Major internet disruptions occurring today across the Middle East and parts of Asia and Africa after two undersea cables were sliced should prompt global businesses of all sizes to review their business continuity and disaster recovery strategies, experts said today.
The slowdowns and outages continue to affect a number of countries including Egypt and the United Arab Emirates. But it is the disruption being felt in India that may have the most impact on U.S.-based firms, which heavily rely on the Asian nation for outsourcing services, experts said.
Indian businesses who contract with upstream providers that provide connectivity in both directions to the United States, not just the direction that was impacted by the severed cables, may be able to stave off a complete disruption – although bandwidth on those channels should also suffer, said Earl Zmijewski, general manager of the Internet Data Division at Renesys, an global internet monitoring firm.
Bu he said businesses should be prepared for these types of incidents. A similar event occurred in December 2006 after an earthquake damaged cables near Taiwan.
“They are going to happen,” Zmijewski told SCMagazineUS.com on Thursday. “They are going to happen. Sometimes they're just quicker to recover. Sometimes they're very long. I think people just have to think in terms of what happens if, or not even if, when, I lose critical connectivity.”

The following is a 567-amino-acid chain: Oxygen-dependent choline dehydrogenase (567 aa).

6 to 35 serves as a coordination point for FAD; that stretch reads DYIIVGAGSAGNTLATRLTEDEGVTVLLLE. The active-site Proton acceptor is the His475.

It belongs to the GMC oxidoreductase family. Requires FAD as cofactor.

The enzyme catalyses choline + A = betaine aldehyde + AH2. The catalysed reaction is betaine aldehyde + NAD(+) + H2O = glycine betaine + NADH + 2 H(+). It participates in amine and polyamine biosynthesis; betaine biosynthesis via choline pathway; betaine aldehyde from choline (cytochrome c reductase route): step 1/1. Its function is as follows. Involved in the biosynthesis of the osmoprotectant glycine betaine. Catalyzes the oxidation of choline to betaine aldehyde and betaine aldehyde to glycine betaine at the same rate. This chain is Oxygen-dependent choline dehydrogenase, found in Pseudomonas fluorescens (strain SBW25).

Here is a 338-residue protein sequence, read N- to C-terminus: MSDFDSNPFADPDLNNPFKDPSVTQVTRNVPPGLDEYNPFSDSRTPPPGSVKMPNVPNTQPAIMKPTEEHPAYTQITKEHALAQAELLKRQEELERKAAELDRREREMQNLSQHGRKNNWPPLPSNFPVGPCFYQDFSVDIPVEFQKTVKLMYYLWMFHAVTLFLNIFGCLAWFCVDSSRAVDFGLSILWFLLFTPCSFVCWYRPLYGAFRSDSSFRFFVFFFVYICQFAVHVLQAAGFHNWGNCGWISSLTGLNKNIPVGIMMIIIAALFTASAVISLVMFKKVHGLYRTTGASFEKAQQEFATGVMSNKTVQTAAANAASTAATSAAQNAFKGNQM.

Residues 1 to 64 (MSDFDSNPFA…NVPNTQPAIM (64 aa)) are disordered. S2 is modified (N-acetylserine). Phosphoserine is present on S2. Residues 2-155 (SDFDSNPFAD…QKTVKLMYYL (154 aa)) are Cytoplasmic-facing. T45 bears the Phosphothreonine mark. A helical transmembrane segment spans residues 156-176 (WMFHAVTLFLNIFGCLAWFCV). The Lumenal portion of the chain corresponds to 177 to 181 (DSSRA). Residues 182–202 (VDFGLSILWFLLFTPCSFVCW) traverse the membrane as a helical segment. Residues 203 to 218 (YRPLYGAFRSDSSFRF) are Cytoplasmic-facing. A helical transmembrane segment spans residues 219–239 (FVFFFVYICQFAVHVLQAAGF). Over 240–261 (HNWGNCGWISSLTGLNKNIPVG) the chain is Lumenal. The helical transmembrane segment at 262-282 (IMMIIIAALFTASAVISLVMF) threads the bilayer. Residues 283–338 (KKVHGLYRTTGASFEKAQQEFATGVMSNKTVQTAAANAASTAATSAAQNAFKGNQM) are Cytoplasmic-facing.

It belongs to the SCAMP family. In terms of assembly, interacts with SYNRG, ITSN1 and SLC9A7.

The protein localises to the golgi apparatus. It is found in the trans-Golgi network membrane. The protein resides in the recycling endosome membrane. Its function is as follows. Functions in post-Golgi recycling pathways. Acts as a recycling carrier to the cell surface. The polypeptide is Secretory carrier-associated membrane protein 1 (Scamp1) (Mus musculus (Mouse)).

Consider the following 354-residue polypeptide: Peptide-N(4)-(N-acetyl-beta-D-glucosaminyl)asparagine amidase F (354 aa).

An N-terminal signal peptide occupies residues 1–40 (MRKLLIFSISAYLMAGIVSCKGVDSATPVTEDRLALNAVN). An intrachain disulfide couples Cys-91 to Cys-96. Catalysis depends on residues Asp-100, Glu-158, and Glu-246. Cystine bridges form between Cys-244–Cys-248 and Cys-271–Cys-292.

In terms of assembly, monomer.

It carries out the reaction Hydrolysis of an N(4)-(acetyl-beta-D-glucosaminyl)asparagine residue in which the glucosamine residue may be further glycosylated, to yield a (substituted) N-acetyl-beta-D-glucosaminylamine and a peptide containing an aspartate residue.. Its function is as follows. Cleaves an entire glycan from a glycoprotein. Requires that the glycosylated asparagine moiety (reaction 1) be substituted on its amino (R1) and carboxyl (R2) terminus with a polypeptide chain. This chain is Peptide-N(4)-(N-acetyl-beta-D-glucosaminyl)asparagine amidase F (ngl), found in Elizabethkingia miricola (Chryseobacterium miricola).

Joe Hicks, product manager at F5 Networks, a network appliance provider, told SCMagazineUS.com on Thursday that many entities affected, such as Dubai's stock exchange, face challenges because they depend on a limited set of cables.
“They didn't have infrastructure or a piece of equipment that allowed them to detect failures that were not right there in their own facilities,” he said.
Satellites are an alternative to fiber-optic cables, but they often are riddled with latency and cost concerns and are therefore not suitable for organizations conducting real-time financial transactions, Zmijewski said.
Business continuity and disaster recovery comes down to conducting a cost-benefit analysis and determining risk, Hicks said.
Companies intent on spending the money should consider buying multiple egress lines from upstream providers and deploying redundant servers and “fail-over” equipment to protect fiber-optic lines.
Depending on how quickly crews can repair the severed cables, sluggish internet may persist for a few weeks, Zmijewski said.
Rough weather and seas had prevented crews from getting to the scene of the accident on Thursday, according to published reports.